PLIF and PIV measurements of the self-preserving structure of steady round buoyant turbulent plumes in crossflow

F. J. Diez, L. P. Bernal, G. M. Faeth

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Abstract

Measurements of the mean concentration of source fluid and mean velocity fields were obtained for the first time in the self-preserving region of steady round buoyant turbulent plumes in uniform crossflows using Planar-Laser-Induced-Fluorescence (PLIF) and Particle-Image-Velocimetry (PIV), respectively. The experiments involved salt water sources injected into water/ethanol crossflows within a water channel. Matching the index of refraction of the source and ambient fluids was required in order to avoid image distortion and laser intensity nonuniformities. Further experimental methods and procedures are explained in detail. The self-preserving structure properties of the flow were correlated successfully based on the scaling analysis of [Fischer, H.B., List, E.J., Koh, R.C., Imberger, J., Brooks, N.H., 1979. Mixing in Inland and Coastal Waters, Academic Press, New York, pp. 315-389]. The resulting self-preserving structure consisted of two counter-rotating vortices having their axes nearly aligned with the crossflow direction that move away from the source in the streamwise (vertical) direction due to the action of buoyancy. This alignment, was a strong function of the source/crossflow velocity ratio, u0/v. Finally, the counter-rotating vortex system was responsible for substantial increases in the rate of mixing of the source fluid with the ambient fluid compared to axisymmetric round buoyant turbulent plumes in still environments, e.g., transverse dimensions in the presence of the self-preserving counter-rotating vortex system were 2-3 times larger than the transverse dimensions of self-preserving axisymmetric plumes at similar streamwise distances from the source.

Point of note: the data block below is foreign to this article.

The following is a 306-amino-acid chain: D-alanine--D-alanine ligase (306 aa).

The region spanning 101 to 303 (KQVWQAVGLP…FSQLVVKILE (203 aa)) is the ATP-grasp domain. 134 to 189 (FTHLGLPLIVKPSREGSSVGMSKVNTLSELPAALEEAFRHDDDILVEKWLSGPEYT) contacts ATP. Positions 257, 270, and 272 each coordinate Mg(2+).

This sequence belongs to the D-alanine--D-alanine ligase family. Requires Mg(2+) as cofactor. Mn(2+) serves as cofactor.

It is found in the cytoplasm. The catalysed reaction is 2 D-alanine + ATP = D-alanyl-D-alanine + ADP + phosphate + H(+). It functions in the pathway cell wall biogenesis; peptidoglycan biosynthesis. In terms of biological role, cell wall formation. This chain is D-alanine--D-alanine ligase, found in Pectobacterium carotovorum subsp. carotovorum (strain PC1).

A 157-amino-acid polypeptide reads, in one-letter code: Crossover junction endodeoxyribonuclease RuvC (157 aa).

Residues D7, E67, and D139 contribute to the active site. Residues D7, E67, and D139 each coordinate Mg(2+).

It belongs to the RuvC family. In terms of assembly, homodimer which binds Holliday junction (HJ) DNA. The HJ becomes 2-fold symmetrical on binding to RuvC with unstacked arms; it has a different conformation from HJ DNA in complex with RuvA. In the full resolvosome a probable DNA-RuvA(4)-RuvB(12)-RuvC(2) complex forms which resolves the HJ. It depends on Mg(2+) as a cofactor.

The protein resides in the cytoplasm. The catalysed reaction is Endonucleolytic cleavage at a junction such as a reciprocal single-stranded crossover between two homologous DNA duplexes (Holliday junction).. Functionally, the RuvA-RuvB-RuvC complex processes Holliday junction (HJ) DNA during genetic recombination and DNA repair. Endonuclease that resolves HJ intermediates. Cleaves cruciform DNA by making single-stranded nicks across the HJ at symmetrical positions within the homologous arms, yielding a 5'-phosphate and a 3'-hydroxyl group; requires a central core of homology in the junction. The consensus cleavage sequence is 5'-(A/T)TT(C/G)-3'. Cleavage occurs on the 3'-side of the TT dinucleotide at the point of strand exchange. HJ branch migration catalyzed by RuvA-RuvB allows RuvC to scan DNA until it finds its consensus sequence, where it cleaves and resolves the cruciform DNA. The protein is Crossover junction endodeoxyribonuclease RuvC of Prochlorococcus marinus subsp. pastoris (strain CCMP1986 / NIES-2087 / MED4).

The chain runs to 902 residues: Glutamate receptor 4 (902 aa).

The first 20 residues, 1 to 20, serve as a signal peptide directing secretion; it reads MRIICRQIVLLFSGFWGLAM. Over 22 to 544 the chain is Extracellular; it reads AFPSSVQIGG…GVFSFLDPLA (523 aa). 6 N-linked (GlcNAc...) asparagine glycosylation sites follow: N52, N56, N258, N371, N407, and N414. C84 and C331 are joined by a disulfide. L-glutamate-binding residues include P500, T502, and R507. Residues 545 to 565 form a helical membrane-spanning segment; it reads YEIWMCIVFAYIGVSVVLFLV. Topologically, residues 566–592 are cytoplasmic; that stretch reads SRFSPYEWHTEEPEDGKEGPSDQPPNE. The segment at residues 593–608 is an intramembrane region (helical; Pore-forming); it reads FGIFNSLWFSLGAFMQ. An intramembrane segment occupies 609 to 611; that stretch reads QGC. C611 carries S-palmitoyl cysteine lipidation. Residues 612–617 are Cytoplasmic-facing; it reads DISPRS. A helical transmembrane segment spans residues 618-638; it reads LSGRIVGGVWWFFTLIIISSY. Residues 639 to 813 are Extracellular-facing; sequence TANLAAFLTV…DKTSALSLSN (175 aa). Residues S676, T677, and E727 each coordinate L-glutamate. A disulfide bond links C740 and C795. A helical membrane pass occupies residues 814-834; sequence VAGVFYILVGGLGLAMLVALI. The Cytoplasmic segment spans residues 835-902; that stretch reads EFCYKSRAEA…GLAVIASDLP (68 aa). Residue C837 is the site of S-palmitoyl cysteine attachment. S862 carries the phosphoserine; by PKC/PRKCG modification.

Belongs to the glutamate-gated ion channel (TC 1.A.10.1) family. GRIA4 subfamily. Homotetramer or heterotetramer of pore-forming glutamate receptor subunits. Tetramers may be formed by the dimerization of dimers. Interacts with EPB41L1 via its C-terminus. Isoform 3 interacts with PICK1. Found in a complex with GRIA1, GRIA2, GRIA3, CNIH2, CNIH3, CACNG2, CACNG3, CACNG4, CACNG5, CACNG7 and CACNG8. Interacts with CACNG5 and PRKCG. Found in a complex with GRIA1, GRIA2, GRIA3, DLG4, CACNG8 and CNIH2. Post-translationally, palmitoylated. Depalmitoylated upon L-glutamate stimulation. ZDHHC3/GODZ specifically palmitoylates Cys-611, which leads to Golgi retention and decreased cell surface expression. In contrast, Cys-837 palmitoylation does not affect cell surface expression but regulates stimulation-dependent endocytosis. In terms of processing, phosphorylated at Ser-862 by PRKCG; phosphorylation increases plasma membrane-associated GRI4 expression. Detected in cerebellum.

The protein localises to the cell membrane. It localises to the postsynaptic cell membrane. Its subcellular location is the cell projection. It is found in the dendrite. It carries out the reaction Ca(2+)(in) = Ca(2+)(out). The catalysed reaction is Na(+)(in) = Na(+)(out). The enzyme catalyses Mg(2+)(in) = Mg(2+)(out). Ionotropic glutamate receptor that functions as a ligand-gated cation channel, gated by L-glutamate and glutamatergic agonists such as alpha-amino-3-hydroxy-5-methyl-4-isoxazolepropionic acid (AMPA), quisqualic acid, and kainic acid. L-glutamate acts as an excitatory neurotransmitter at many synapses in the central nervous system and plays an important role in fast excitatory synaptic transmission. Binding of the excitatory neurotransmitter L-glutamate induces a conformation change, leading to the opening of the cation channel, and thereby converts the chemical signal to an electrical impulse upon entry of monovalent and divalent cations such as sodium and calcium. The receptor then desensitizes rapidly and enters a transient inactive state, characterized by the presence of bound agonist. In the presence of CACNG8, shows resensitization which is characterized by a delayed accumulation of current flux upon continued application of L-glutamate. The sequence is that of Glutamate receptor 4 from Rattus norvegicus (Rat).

Original languageEnglish (US)
Pages (from-to)873-882
Number of pages10
JournalInternational Journal of Heat and Fluid Flow
Volume26
Issue number6
DOIs
StatePublished - Dec 2005

All Science Journal Classification (ASJC) codes

  • Condensed Matter Physics
  • Mechanical Engineering
  • Fluid Flow and Transfer Processes

Keywords

  • Buoyancy
  • Dispersion
  • Heat transfer
  • Scaling
  • Turbulence

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